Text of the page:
The Laundromat

Posted on October 10, 2019 at 5:46 pm

A-
Lowest Recommended Age: Mature High Schooler
MPAA Rating: Rated R for language, some sexual content and disturbing images
Profanity: Very strong language
Alcohol/ Drugs: Drinking and drug dealing
Violence/ Scariness: Boat accident, electrical accident, murder characters killed, sad loss of spouse
Diversity Issues: None
Date Released to Theaters: October 18, 2019

Copyright 2019 Amazon Studios
The numbers are unimaginable. The vocabulary is mind-numbing — and intended to be so. One of the biggest financial scandals of all time is known as the Panama Papers, a global money laundering/tax evasion/corruption-concealing scheme involving some of the world’s wealthiest and most powerful people, including politicians and crooks. They hid their money in what are called “shell” corporations — shell as in “shell game,” where the pea is always under the shell you don’t pick. The interlocking network of these companies was revealed with the help of a still-undisclosed whistleblower thanks to the tireless work of a group of non-profit journalists who had to comb through millions of arcane legal documents to understand and explain it all.

Great journalistic coup. But unlike a simple straightforward fraud like the Bernie Madoff Ponzi scheme, which was depicted in two different and very watchable film versions, starring Oscar winners Robert De Niro and Richard Dreyfuss, the Panama Papers mess was so big and complicated it seemed impossible to put into dramatic form. That was the challenge faced by journalist Jake Bernstein, who wrote the sober, meticulously detailed book, and screenwriter Scott Z. Burns (“The Bourne Ultimatum”), who wrote the colorful, funny, and dramatic movie. Director Steven Soderbergh knows how to do a heist film following “Oceans 11” and “Logan Lucky,” and he wisely structures this as another story of clever thieves outwitting ordinary people. Except this time the people outwitting are not lovable underdogs and the people outwitted are us.

Our guide to this world is an irrepressible pair of lawyers played by Antonio Banderas (playing Ramón Fonseca) and Gary Oldman (as Jürgen Mossack). It is hard to say which is more charming, their impeccably bespoke suits, which get increasingly outrageous over the course of the film, or their cheerful frankness about their equally cheerful and highly lucrative lack of any shred of integrity or responsibility. The linked stories that illustrate different aspects of the scheme are introduced by Fonseca and Mossack who explain what is going on and tie the stories to “rules” that underly the legal and human realities that created this monster. They should have just quoted Pogo: We have met the enemy and he is us. Or, as one of them says, “The world does not want to be saved.”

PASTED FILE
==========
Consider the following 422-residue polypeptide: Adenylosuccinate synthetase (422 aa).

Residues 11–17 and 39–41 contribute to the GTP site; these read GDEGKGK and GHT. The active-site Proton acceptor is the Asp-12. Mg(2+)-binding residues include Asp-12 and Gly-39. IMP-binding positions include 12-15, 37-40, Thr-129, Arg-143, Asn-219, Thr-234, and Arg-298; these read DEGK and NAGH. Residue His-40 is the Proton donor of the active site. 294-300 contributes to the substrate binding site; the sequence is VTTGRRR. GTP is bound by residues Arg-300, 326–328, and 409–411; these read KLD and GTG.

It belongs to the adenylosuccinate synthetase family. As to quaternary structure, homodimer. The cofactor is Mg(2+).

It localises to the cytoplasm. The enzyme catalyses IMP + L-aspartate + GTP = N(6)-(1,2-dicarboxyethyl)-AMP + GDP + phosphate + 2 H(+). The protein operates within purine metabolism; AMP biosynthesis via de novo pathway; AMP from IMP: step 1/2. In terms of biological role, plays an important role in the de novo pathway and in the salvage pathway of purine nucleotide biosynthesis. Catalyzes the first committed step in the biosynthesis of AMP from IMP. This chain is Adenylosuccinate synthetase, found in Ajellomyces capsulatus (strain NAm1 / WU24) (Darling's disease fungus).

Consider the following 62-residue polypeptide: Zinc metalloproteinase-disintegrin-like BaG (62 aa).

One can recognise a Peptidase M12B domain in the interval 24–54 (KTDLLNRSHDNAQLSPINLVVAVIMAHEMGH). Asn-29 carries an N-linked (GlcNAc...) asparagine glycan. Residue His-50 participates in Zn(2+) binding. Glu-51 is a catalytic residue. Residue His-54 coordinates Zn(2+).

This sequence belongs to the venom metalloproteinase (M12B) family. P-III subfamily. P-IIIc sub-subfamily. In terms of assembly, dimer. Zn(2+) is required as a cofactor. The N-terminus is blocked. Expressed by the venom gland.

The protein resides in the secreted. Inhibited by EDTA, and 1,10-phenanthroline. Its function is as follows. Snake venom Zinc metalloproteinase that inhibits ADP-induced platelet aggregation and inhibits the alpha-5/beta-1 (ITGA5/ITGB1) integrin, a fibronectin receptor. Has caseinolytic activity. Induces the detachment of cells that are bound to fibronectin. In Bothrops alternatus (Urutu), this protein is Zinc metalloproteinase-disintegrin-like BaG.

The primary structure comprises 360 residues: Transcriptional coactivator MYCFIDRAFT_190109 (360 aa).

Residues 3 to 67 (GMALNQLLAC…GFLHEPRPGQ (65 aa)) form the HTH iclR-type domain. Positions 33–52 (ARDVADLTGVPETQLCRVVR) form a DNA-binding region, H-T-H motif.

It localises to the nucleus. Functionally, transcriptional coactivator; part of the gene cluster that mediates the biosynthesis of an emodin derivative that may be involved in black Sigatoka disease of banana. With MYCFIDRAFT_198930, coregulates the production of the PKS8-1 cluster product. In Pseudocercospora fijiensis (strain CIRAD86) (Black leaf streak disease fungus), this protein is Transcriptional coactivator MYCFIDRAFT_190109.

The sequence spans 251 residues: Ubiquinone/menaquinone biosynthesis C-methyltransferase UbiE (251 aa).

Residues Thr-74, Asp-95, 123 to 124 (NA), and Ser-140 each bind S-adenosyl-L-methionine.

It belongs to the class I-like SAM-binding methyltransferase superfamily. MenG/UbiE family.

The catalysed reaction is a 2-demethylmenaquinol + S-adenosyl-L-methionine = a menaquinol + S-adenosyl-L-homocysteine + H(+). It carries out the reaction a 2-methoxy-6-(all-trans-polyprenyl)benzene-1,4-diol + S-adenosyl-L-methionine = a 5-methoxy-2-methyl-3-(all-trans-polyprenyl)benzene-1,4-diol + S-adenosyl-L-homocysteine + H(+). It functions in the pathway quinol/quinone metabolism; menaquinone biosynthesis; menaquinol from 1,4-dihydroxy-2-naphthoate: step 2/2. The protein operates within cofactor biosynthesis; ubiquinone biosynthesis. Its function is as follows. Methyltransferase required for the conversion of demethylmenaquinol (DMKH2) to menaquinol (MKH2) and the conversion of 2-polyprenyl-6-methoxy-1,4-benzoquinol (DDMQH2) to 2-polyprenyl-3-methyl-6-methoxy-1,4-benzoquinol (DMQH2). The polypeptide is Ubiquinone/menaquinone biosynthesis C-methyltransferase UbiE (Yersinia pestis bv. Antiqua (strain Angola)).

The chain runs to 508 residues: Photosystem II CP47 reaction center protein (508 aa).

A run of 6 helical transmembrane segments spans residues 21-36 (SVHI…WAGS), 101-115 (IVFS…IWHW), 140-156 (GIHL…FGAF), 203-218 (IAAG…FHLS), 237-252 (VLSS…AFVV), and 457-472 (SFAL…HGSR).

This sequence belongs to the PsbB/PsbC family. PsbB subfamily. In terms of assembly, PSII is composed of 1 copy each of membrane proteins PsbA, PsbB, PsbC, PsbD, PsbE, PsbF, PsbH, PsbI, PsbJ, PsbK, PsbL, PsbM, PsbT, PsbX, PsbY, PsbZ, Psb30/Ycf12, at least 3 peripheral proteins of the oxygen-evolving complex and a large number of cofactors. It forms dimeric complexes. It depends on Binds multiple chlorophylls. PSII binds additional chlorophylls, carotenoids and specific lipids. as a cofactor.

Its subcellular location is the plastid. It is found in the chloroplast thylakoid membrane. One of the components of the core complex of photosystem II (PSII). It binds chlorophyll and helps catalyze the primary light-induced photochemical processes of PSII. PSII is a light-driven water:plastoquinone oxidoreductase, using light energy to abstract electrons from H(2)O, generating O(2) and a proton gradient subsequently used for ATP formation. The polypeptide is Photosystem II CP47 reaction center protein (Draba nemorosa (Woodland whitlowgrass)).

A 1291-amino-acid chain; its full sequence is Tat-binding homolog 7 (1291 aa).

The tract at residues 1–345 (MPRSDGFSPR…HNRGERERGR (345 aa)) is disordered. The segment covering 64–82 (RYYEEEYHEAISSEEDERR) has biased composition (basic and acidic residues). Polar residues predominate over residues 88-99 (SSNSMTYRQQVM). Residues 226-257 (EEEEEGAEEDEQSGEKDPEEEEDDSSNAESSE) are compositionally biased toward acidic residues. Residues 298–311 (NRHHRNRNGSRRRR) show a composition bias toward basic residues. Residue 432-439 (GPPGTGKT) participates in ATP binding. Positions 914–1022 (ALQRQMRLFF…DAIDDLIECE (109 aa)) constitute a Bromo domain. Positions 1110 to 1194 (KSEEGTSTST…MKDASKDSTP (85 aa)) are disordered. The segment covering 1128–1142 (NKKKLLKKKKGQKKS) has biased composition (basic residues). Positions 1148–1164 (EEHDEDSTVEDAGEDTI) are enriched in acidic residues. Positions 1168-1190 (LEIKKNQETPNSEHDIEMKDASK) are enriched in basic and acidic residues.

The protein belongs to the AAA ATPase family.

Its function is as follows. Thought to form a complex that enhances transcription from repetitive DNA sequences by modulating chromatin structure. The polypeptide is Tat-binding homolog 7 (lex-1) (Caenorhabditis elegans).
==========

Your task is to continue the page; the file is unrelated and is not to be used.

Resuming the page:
“Think of them as fairy tales that actually happened,” they tell us. “They’re not just about us. They’re about you.” Their first rule: “The meek are screwed.”

And that is how we meet a nice lady named Ellen Martin (Meryl Streep), devoted to her husband (James Cromwell). When the pilot of the tour boat ride they are on is distracted, there is an accident, it sinks, and her husband is killed. Ellen is devastated. And then she finds out that the tour boat’s insurance company will not pay, and then she finds out that it does not really exist. It exists on paper, but it is just a shell company used for money laundering, and it never pays out on claims. There are no claims officers, no offices. It’s a mail drop run by a man who gets paid $15 per signature for acting as representative for hundreds of shell companies.

We peek into other stories. A shakedown of a Chinese official does not go as planned. The literally shocking death of a low-lever functionary throws the whole system out of whack because she is — on paper — a director of 25,000 companies. And a betrayal leads to a brutal lesson in the value of values, which turns out to be less than we might hope.

It is briskly told, with a heightened, farcical tone that ends with not one smart twist, but two. Soderbergh knows how to entice us into paying attention, and entertain us until we are willing to think.

Parents should know that this movie concerns a real-life massive financial fraud, with many stories of betrayal and theft, peril, accidental death and murder, sexual references and non-explicit situations, personal and professional betrayal, drinking, drugs, and very strong language.

Family discussion: Who is in position to prevent this kind of abuse? What is the difference between privacy and secrecy?

If you like this, try: “The Big Short” and the books and documentary about the Panama Papers

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